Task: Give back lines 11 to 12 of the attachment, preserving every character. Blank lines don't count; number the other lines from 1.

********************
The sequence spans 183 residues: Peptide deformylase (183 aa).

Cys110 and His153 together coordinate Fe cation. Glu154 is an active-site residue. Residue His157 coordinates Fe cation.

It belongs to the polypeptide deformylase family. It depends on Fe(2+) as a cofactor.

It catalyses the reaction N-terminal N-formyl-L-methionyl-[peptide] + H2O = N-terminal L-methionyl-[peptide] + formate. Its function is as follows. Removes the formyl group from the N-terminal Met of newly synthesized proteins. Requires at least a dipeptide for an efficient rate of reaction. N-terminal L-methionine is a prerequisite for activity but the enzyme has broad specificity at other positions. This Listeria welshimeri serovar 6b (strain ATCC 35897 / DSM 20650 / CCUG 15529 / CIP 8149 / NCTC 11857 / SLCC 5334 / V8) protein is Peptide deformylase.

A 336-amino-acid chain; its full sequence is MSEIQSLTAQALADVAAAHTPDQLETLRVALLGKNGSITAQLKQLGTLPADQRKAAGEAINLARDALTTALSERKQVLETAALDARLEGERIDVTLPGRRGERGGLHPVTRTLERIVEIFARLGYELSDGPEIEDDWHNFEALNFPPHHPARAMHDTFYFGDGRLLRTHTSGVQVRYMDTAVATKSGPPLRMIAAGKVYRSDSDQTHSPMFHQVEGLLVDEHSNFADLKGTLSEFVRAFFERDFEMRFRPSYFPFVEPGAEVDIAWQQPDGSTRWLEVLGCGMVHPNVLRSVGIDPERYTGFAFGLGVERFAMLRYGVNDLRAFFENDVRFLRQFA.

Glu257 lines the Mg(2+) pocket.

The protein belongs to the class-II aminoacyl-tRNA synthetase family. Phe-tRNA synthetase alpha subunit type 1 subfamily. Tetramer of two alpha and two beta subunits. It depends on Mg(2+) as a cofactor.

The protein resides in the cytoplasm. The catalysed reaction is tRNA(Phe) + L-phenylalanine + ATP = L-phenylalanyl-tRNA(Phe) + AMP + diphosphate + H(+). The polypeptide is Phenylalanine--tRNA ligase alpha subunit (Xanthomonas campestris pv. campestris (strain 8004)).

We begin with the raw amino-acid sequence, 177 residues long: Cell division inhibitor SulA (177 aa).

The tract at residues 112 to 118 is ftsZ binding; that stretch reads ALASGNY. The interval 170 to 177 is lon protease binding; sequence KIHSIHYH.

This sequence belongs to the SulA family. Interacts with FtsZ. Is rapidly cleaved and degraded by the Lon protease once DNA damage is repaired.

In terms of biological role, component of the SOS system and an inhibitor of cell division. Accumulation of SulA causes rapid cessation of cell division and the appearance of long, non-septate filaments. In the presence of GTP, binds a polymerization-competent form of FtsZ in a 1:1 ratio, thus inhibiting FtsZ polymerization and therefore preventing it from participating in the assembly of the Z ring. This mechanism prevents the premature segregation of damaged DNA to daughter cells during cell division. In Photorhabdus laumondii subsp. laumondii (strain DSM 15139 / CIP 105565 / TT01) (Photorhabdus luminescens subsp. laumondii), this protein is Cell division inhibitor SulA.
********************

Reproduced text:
This sequence belongs to the SulA family. Interacts with FtsZ. Is rapidly cleaved and degraded by the Lon protease once DNA damage is repaired.

In terms of biological role, component of the SOS system and an inhibitor of cell division. Accumulation of SulA causes rapid cessation of cell division and the appearance of long, non-septate filaments. In the presence of GTP, binds a polymerization-competent form of FtsZ in a 1:1 ratio, thus inhibiting FtsZ polymerization and therefore preventing it from participating in the assembly of the Z ring. This mechanism prevents the premature segregation of damaged DNA to daughter cells during cell division. In Photorhabdus laumondii subsp. laumondii (strain DSM 15139 / CIP 105565 / TT01) (Photorhabdus luminescens subsp. laumondii), this protein is Cell division inhibitor SulA.